Development of a strong idea, or concept is a major part of creating that successful restaurant. First, conceived by the restaurateur, then developed further with the food-service design team. The concept must encompass every facet of the operation with the objective of creating as much of an efficient space as possible along with a clear, consistent idea to the public.

As the concept evolves, the team makes decisions, regarding the menu, the service, the prices and mood of the establishment. The role of the food-service designer is to begin the process with a concept layout, then bring in a team with architect and interior designers if necessary, and an equipment company for a comprehensive development of the restaurant concept.  The food-service designer often manages all aspects of the process to progress on schedule.

The restaurant space plan needs to balance diner comfort and experience with operational efficiency, whether it's a newly constructed freestanding building or an existing tenant space. This is the role and focus of the restaurant/food-service designer. The architect knows structure and city code. The interior designer knows branding, and how to give the environment personality, but their expertise usually is not menu development, or food-service operations and efficiency. The food-service restaurant/designer will enlist the architect and interior designer, or the architect (in new construction) would enlist the food-service designer for the space planning of the business.

How does the food-service designer determine equipment needs, kitchen space or dining room, storage and service area space? The restaurateur's concept, income requirements, budget and size of the space will all determine this. In addition, the designer will carefully plan the traffic patterns for kitchen and wait staff, as well as for the diner.

How does the food-service designer determine the flow and space requirements for electrical and mechanical equipment? These design decisions are crucial and will highly affect the start-up costs if not taken into consideration. The food-service designer addresses and includes these in plumbing and electrical drawings. They understand the space required for water heaters, transformers, electrical panels and HVAC units, and meticulously place these items in areas that will not interfere with functional efficiency.

Opening a new restaurant can be difficult yet exciting. The way in which the space is designed can help or hinder the success of the restaurateur. The challenge is to open on time with a complete, well-designed and constructed project that meets the owner's vision and budget goals. This will give the restaurateur a step up as they establish their restaurant within their budget in a very competitive market.

Frank, Food-service Consultant / Designer, Author of  How to Open a Restaurant: Due Diligence
Book - How to Open a Restaurant

Monday, April 16, 2012

Restaurants to outpace national job growth, reach record sales in 2012

I came across this survey showing expectations for growth in the restaurant business... check it out.
Posted on the NRA website February 1st.

...Despite sluggish recovery by the nation’s economy, the restaurant industry is projected to expand in 2012, according to the National Restaurant Association’s 2012 Restaurant Industry Forecast released today.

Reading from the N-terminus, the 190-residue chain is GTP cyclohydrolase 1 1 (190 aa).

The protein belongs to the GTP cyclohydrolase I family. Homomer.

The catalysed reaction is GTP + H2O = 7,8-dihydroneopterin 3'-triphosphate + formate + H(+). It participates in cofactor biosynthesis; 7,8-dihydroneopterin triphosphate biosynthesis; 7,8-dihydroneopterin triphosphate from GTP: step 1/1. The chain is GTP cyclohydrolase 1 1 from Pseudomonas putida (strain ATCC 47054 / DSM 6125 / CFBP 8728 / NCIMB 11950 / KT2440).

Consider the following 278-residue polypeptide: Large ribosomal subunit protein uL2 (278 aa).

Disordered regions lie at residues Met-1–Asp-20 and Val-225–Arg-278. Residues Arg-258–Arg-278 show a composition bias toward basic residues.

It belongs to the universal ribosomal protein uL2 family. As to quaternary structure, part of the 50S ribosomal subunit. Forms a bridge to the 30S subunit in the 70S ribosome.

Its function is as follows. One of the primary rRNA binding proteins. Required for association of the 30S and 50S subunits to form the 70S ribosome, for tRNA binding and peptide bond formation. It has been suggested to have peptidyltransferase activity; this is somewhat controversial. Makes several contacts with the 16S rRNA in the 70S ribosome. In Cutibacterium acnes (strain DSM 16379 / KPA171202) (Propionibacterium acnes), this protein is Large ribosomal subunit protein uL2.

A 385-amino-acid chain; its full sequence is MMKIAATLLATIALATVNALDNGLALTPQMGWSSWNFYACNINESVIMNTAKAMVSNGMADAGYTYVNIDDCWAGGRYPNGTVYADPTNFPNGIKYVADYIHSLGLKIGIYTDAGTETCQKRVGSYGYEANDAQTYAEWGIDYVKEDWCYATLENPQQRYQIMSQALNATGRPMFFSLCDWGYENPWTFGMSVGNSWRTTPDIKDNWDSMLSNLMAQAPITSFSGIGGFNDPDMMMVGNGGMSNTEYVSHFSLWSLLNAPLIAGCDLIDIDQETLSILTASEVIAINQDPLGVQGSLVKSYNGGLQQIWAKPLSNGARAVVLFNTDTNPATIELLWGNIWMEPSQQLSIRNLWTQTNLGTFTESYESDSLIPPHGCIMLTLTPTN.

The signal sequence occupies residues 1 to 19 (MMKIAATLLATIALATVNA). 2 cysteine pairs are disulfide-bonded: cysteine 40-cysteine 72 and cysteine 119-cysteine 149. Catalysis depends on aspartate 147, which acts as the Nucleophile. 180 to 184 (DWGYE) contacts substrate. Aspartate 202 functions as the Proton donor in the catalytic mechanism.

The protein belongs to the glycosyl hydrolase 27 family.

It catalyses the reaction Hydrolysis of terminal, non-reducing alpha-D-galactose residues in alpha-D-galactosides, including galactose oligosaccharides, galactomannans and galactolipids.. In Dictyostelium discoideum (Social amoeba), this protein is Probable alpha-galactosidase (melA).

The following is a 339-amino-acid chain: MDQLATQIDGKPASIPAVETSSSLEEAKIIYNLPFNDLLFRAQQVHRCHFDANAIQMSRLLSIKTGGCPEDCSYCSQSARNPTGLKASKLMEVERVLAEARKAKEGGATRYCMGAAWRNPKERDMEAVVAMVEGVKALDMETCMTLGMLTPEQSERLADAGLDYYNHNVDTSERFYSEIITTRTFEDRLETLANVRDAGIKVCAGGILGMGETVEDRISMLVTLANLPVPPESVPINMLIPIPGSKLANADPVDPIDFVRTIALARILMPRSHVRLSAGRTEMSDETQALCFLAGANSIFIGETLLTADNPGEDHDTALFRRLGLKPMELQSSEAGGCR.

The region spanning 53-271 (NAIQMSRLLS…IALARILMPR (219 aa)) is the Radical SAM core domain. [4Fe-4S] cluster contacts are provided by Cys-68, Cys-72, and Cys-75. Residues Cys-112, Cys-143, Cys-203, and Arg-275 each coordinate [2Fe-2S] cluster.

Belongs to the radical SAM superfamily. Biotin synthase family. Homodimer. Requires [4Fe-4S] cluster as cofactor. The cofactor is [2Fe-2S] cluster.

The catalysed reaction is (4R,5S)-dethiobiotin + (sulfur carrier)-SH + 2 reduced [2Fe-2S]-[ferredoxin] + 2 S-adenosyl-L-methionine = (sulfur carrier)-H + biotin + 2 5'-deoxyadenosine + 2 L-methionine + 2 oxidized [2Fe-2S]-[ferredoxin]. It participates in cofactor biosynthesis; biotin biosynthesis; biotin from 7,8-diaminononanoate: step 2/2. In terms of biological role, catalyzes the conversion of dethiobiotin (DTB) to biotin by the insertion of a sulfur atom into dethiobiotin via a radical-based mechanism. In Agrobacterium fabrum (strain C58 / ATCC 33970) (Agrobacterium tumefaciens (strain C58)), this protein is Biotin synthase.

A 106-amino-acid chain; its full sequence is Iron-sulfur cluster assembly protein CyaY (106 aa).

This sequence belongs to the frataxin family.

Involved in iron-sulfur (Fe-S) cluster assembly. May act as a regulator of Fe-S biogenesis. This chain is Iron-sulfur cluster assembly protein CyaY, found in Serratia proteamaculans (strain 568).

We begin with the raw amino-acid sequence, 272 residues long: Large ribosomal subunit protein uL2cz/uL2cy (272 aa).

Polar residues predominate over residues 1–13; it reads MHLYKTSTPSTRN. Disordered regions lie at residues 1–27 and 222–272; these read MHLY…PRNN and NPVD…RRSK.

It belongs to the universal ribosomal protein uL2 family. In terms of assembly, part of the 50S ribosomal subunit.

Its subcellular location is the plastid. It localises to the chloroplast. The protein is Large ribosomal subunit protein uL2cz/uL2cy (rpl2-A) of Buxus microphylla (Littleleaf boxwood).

Total restaurant industry sales are expected to reach a record high of $632 billion in 2012 – a 3.5 percent increase over 2011. In addition, overall restaurant industry employment will reach 12.9 million in 2012, representing 10 percent of the total U.S. workforce.

“As our nation slowly recovers from the economic downturn, restaurants continue to be a vital part of American lifestyles and our nation’s economy,” said Dawn Sweeney, president and CEO of the National Restaurant Association.

“We expect the nation’s nearly one million restaurants to post sales of $632 billion this year. Combine that with the fact that restaurant job growth is expected to outpace the overall economy for the 13th straight year, and it’s clear that the restaurant industry is once again proving to be a significant economic stimulant and strong engine for job creation,” she added.
In 2012, the National Restaurant Association expects the restaurant industry to add jobs at a 2.3 percent rate, a full percentage point above the projected 1.3 percent gain in total U.S. employment. The industry is expected to gain back all of the jobs lost during the recession by early 2012, while the overall economy isn’t expected to be back at pre-recession employment levels until 2014.
While the industry is expected to grow in 2012, the top challenges cited by restaurateurs are food costs, building and maintaining sales volume, and the economy.

“Because about one-third of sales in a restaurant go to food and beverage purchases, food prices are a crucial component for operators,” said Hudson Riehle, senior vice president of the National Restaurant Association’s Research and Knowledge group.

“Last year, we saw wholesale food prices post their strongest annual increase in more than three decades. In 2012, we will see continued increases in the cost of some commodities, while price pressures will ease for others," Riehle said.

However, opportunities are also present for operators to be successful by understanding and leveraging consumer trends to attract new guests and make current ones come back. The good news is, there is substantial pent-up demand for restaurant services, with 2 out of 5 consumers saying they are not using restaurants as often as they would like. With the right incentives, that demand can translate into sales.

the Association's news release.

Thursday, March 15, 2012

The Restaurant Business is Looking Up!

In his latest commentary, the National Restaurant Association's chief economist Bruce Grindy analyzes the latest employment trends.  The private sector added nearly 1.1 million jobs in the last five months, the strongest five-month span of job growth in nearly six years.  In addition, the restaurant industry remains one of the brightest spots in the economy, adding at least 20,000 jobs for the seventh consecutive month.

Read more... 

For restaurant design information, layout and equipment specs. contact Frank Stocco.

Saturday, February 18, 2012

US Performance Report Map
How is the hospitality industry doing these days?
The blue dots in this map from Deloitte shows the areas of the US where the market is picking up.
For instance, the hospitality industry in Chicago continues to emerge from the recession; in fact, economic indicators and industry data appear to suggest continual, albeit mild, improvement in the market.
Or Las Vegas, which remains one of the largest hospitality markets in the world attracting both leisure and business travelers. In fact, the tourism industry continues to show signs of a steady recovery, as the city welcomed 39 million visitors in 2011 (up from 37.3 million in 2010).
Learn more...